Yemen's embattled President Ali Abdullah Saleh has been wounded in shelling at the presidential compound in the capital, Sana'a, Reuters reports.
Yemen's Saleh Wounded As Sanaa Violence Escalates
Yemeni President Ali Abdullah Saleh was wounded in a rocket attack during Friday afternoon prayers as violence spirals toward civil war.
Gabe Kahn., 03/06/11 16:30 | updated: 16:27
Yemen President Ali Abdullah Saleh
Israel news photo: WikiMedia Commons
Numerous media accounts quoted an opposition television report as saying President Saleh was at a mosque in the presidential compound when rockets landed during Friday afternoon prayers.
Yemeni officials say several high-ranking officials also were wounded in the attack.
Early reports say the injured include the prime minister and the speaker of parliament. It is presently unclear who was responsible for the shelling.
Earlier Friday, clashes between Saleh's forces and loyalists to an opposition tribal leader, Sheik Sadeq al-Ahmar, escalated with the destruction of the headquarters of an opposition TV station in Sana'a. Fighting in the capital has expanded into new neighborhoods, and opposition tribesmen are traveling to Sana'a to take part in the fighting, reports said.
The sudden escalation of violence in the entrenched conflict between Saleh loyalists and opposition groups resulted in Yemen's airports being closed on Thursday as choas spread. The rising violence, which began in late January, has brought Yemen to the brink of all-out civil war. Government troops are said to have killed 50 opposition members in fighting this week.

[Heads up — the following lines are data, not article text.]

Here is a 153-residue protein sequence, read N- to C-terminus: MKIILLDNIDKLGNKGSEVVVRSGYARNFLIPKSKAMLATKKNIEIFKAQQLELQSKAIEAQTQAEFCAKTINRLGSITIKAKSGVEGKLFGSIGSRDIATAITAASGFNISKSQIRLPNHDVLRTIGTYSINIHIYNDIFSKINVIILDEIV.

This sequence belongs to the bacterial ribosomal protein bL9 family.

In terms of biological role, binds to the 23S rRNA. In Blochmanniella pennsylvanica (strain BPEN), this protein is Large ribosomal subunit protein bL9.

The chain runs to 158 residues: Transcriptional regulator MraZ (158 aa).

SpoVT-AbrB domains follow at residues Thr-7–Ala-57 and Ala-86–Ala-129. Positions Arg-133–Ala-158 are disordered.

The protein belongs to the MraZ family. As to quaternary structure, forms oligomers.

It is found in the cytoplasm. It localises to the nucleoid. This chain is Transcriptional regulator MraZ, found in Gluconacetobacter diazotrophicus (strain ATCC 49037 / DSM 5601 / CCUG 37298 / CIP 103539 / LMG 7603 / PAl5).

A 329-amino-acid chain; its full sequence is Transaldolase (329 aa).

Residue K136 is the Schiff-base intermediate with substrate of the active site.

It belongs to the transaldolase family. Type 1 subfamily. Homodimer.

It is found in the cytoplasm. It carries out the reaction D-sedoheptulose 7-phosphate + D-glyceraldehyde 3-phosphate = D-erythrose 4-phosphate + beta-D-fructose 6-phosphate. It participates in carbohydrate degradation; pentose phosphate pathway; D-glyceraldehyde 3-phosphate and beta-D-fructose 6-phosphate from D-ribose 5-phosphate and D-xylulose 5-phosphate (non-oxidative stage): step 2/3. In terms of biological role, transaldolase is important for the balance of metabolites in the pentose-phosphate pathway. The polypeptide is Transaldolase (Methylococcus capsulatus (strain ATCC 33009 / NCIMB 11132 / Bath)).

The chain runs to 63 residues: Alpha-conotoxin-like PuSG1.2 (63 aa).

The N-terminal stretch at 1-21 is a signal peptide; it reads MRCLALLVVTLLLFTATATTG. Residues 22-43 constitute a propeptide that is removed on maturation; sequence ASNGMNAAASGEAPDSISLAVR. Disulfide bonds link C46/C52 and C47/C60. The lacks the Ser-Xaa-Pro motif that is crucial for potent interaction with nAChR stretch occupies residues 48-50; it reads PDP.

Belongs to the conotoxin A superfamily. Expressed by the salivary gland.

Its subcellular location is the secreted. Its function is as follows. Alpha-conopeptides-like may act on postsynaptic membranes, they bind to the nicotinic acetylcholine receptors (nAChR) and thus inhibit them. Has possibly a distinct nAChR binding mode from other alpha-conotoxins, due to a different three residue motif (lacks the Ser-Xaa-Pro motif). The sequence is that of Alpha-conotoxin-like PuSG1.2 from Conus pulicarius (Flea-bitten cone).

Yemen is engulfed by multiple conflicts, with street battles raging in Sana'a, popular unrest by anti-government demonstrators throughout the country and fighting against Islamist militants who have seized the southern city of Zinjibar.
In the southern city of Taiz, government forces and protesters clashed Thursday. At least 25 people have died in the violence in Taiz in the past few days.
U.S. envoy John Brennan, President Obama's top counterterrorism adviser, left the U.S. Thursday to travel to the United Arab Emirates to continue talks on Yemen. He is seeking help to pressure Saleh to accept a deal brokered by the Gulf Cooperation Council (GCC) that would secure a peaceful end to his nearly 33-year rule. Saleh had initially accepted and then backed out the deal.
Renewed fighting in Sana'a broke out last week when pro-Saleh forces moved against al-Ahmar's compound in Hasaba, a district of the capital. In March, the al-Ahmar family had announced that the Hashid confederation - the country's most powerful tribal alliance - would back the protest movement, but its armed fighters had avoided clashes with Saleh's forces.